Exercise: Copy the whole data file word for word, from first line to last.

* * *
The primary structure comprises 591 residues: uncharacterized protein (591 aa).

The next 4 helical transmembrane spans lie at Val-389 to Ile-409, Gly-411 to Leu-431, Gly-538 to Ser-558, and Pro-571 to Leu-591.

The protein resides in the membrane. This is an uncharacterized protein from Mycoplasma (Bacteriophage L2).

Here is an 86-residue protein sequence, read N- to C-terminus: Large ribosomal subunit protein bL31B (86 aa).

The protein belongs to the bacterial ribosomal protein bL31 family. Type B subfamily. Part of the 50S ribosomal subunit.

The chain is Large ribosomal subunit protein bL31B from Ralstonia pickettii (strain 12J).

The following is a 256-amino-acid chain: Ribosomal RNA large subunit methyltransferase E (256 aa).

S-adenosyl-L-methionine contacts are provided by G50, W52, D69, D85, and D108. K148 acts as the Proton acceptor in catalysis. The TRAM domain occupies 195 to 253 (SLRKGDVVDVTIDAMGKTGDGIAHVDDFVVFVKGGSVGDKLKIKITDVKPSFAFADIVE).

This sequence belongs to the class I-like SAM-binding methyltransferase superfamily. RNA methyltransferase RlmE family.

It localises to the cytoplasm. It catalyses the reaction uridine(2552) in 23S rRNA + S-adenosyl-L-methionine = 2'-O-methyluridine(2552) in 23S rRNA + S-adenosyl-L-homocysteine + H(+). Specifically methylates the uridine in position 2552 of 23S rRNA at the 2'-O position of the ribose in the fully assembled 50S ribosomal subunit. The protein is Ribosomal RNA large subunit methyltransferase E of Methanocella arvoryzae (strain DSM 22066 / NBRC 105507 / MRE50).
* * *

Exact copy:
The primary structure comprises 591 residues: uncharacterized protein (591 aa).

The next 4 helical transmembrane spans lie at Val-389 to Ile-409, Gly-411 to Leu-431, Gly-538 to Ser-558, and Pro-571 to Leu-591.

The protein resides in the membrane. This is an uncharacterized protein from Mycoplasma (Bacteriophage L2).

Here is an 86-residue protein sequence, read N- to C-terminus: Large ribosomal subunit protein bL31B (86 aa).

The protein belongs to the bacterial ribosomal protein bL31 family. Type B subfamily. Part of the 50S ribosomal subunit.

The chain is Large ribosomal subunit protein bL31B from Ralstonia pickettii (strain 12J).

The following is a 256-amino-acid chain: Ribosomal RNA large subunit methyltransferase E (256 aa).

S-adenosyl-L-methionine contacts are provided by G50, W52, D69, D85, and D108. K148 acts as the Proton acceptor in catalysis. The TRAM domain occupies 195 to 253 (SLRKGDVVDVTIDAMGKTGDGIAHVDDFVVFVKGGSVGDKLKIKITDVKPSFAFADIVE).

This sequence belongs to the class I-like SAM-binding methyltransferase superfamily. RNA methyltransferase RlmE family.

It localises to the cytoplasm. It catalyses the reaction uridine(2552) in 23S rRNA + S-adenosyl-L-methionine = 2'-O-methyluridine(2552) in 23S rRNA + S-adenosyl-L-homocysteine + H(+). Specifically methylates the uridine in position 2552 of 23S rRNA at the 2'-O position of the ribose in the fully assembled 50S ribosomal subunit. The protein is Ribosomal RNA large subunit methyltransferase E of Methanocella arvoryzae (strain DSM 22066 / NBRC 105507 / MRE50).